When i say research, I mean understand the system thoroughly.

Secondary research: What is available on the internet about it, who is doing what or where is the market going.

Observation: Are you trying to improve the coffee shop experience? Then visit that cafe. Are you trying to improve buying vegetables experience, then go to Walmart, Target etc. where people actually do that. Understand the existing experiences. Take notes. Types of observation methods include Fly on the wall, Shadowing, contextual inquiry, undercover agent. Find more about them in Dan Saffer’s book mentioned in the beginning.

Interviews: Talk to people. You will gather insights which you have never expected before. The ‘aha’ moments. Keep the questions open ended. And try to keep the interview location where the interviewee is most comfortable at — where they work, live, eat etc. Keep it concise, at max 30min.

Interview methods include Directed storytelling, Unfocus group, Role playing, Extreme user interviews, Desk/purse/briefcase tour.

Read more about all these research methods along with self reporting and generative research methods in Dan Saffer’s book.

5. Analyze and Synthesize the research

This is the process of organizing and evaluating research data to see what important things it can tell you. Immediately after the interview, review your notes. Color code them based on Rose (positive insights)- Bud (potential)- Thorn (negative) or AEIOU methods . By now there would be 20–50 or more sticky notes depending on your research. Now it is time to create some meaning out of this data. Start by finding relation between two insights. For e.g. In coffee shop research, two insights might say, “I like the ambience”, “i come here work everyday because it is quiet and has a slow music. Don’t feel like leaving”. Look for similar insights that direct you towards the ambience of the coffee shop. This is how you find patterns.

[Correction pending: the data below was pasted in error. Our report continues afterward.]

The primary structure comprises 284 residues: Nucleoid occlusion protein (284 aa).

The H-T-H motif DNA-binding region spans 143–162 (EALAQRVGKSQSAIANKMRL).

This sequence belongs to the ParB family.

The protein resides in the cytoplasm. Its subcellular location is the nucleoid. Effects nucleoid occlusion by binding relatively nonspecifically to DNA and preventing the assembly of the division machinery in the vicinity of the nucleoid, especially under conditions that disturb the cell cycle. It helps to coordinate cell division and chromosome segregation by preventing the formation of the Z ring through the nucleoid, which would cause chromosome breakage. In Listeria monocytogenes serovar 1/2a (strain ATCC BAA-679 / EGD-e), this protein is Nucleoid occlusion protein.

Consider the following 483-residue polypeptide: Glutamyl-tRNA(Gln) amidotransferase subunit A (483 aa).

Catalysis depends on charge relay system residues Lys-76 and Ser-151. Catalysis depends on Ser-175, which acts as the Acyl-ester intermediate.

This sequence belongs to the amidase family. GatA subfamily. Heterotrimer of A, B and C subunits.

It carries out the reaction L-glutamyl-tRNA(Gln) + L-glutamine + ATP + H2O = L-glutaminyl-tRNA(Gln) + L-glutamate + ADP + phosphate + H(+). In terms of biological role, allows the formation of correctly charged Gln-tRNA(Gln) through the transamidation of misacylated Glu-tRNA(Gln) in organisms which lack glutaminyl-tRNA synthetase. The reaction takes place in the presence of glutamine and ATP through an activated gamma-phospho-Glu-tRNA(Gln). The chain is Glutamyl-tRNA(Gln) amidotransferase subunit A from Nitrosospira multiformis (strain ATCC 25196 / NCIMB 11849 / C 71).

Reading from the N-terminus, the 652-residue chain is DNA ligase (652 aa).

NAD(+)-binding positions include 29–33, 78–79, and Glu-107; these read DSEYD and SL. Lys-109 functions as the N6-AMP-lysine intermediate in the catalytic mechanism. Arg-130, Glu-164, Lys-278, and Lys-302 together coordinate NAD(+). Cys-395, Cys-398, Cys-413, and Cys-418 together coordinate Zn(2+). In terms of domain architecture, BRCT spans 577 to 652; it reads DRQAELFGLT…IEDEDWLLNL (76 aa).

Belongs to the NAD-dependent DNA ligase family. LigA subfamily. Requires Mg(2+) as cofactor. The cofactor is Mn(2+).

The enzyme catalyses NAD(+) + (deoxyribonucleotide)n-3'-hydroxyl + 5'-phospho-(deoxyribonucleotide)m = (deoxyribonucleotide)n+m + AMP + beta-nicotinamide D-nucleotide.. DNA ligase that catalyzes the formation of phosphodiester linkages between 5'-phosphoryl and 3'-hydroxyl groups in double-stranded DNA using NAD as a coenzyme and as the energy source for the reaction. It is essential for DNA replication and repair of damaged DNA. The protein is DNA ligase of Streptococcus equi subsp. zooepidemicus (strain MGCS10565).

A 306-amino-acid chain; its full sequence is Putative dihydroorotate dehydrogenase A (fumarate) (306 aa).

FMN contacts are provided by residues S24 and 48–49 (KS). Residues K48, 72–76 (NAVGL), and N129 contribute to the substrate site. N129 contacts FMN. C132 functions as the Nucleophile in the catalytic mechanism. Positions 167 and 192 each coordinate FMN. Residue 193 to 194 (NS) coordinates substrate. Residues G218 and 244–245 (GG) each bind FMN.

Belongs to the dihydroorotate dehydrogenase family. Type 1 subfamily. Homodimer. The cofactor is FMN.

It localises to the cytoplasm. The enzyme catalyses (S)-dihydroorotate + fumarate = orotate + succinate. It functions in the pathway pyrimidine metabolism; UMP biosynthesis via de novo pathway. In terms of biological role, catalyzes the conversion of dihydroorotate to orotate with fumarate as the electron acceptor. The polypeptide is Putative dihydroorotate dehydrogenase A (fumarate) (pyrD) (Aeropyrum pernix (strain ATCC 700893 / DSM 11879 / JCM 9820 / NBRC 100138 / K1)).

Affinity cluster these insights into a form of a sentence. Convert these sentences into the form of a question statement — “How might we…”. Watch this video to help craft the How Might We questions effectively.